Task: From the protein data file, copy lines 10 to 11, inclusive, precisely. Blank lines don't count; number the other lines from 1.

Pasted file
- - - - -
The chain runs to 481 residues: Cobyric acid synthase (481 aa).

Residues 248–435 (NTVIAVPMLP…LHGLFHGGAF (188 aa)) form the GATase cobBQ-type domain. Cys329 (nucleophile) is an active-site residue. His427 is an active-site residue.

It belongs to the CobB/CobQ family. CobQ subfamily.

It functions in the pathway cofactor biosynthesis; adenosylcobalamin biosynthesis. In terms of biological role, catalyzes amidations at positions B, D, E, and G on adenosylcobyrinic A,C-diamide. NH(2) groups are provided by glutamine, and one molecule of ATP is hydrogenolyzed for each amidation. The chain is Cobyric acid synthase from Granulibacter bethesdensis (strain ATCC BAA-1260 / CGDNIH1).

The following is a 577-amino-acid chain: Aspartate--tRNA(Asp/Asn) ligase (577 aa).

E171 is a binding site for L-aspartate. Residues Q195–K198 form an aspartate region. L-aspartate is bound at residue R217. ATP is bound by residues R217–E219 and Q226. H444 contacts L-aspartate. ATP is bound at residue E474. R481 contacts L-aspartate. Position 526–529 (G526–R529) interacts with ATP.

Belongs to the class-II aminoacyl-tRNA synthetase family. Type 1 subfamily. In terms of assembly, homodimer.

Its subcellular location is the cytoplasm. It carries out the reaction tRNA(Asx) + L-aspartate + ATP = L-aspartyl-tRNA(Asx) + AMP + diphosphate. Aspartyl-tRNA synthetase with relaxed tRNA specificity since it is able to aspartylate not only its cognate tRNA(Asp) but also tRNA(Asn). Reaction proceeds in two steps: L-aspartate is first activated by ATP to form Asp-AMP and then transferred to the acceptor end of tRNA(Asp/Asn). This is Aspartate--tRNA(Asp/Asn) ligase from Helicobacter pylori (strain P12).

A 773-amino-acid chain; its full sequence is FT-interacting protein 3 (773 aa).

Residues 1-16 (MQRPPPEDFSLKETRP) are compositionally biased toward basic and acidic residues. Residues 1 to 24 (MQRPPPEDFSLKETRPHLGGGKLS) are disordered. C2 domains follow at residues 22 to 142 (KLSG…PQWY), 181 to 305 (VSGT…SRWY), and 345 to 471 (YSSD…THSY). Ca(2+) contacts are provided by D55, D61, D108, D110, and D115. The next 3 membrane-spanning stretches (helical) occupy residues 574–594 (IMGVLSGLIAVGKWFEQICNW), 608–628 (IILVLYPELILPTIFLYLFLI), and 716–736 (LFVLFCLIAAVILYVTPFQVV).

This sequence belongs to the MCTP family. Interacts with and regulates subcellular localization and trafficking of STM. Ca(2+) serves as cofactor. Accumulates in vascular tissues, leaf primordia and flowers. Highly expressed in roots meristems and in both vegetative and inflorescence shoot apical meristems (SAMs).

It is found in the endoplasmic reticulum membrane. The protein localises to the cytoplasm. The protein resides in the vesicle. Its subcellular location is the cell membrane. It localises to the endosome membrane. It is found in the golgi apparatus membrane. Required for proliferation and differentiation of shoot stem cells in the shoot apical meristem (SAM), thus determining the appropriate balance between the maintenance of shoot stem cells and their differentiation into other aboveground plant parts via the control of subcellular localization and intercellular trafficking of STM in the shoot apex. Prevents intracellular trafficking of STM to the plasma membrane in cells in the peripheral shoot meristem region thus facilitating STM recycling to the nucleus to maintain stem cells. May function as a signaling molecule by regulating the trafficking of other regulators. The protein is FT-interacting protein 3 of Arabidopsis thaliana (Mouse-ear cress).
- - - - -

Residues 1-16 (MQRPPPEDFSLKETRP) are compositionally biased toward basic and acidic residues. Residues 1 to 24 (MQRPPPEDFSLKETRPHLGGGKLS) are disordered. C2 domains follow at residues 22 to 142 (KLSG…PQWY), 181 to 305 (VSGT…SRWY), and 345 to 471 (YSSD…THSY). Ca(2+) contacts are provided by D55, D61, D108, D110, and D115. The next 3 membrane-spanning stretches (helical) occupy residues 574–594 (IMGVLSGLIAVGKWFEQICNW), 608–628 (IILVLYPELILPTIFLYLFLI), and 716–736 (LFVLFCLIAAVILYVTPFQVV).

This sequence belongs to the MCTP family. Interacts with and regulates subcellular localization and trafficking of STM. Ca(2+) serves as cofactor. Accumulates in vascular tissues, leaf primordia and flowers. Highly expressed in roots meristems and in both vegetative and inflorescence shoot apical meristems (SAMs).